The Fermentation Lab by artist/curator duo KVM— Ju Hyun Lee & Ludovic Burel—reverses the hierarchical relationship between human and nonhuman. During the fermentation process, the nonhuman somehow dictates the human activities. One cannot force the process of transformation or even plan the consumption of the different fermentations. There will be spontaneous tastings organized throughout the exhibition as it is not us who decide the rhythm of organic processes like germination and fermentation of méju, but we depend on external environmental factors such as air temperature, humidity, and sunlight. One can only help and encourage the incubation by keeping an environment warm (30-35 degrees for the optimal fermentation), but in the end, the organic materials (barley, soybean, wheat) need to be carefully observed and tasted throughout the course of their co-evolution with bacteria. It was precisely such dedication and reconsideration of organic time that got composer John Cage so fascinated with mushrooms—the need to look in different ways to spot them, in order to pick them. Mushrooms invite us to consider new ways of seeing and living.
It is telling that we use the word ‘culture’ to describe the community of bacteria that transform milk into yoghurt. Transformation of a community through culture has a strong parallel with ‘our’ world, with both culture and community being at the heart of humankind. Growth and transformation is taking place on multiple levels at the exhibition: Raewyn Martyn is using the gallery to produce a drying puddle of edible methylcellulose made using seawater. Methylcellulose is a plant-derived polymer that connects to land-based and organic material histories—geographically specific and tied to particular ecologies that have moved through industrialized use and extractive deforestation. Cellulose was one of the earliest forms of plastic, an invention tied to industrial and economic histories of agricultural and horticultural production, and capitalization of waste through innovation of by-products. In the current context of peak oil, plant-based polymers are of renewed interest and subject to intense development and renewed capitalization. Depending on humidity and weather conditions, the cellulose will change over time. The phytoplankton in the cellulose (components of the plankton community that live in seawater) is self-feeding (‘autotrophic’). Not only are most parts of the exhibition subsequently edible and biodegradable including the Recipe Posters by Eun Lee printed with natural dyes, but several elements are autotrophic. This exemplifies how the exhibition itself functions as an ecosystem; next to its edibility, it is continually growing and decaying. Structured like a mycelium with different threads and side-tracks, it features related events that accompany the exhibition, and artworks that are interconnected and made in collaboration and dialogue with one another.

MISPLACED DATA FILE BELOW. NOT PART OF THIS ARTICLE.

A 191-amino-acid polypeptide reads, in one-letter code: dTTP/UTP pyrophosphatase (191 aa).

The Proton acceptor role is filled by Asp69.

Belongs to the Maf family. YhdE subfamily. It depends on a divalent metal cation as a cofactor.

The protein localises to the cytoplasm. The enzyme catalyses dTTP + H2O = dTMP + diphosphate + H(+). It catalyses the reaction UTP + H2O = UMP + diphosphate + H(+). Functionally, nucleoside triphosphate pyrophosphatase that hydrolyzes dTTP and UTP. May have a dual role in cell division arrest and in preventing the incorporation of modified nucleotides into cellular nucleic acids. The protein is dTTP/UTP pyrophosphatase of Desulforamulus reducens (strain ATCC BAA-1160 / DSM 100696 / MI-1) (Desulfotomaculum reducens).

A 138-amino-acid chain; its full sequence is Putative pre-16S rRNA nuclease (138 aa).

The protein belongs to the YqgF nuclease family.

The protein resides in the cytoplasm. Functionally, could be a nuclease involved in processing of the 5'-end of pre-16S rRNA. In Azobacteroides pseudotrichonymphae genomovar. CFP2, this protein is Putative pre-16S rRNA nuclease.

The exhibition runs 17 June-11 August, 2017 at the Van Eyck Academie in The Netherlands.
(All photos from Werner Mantz Lab @ Van Eyck.)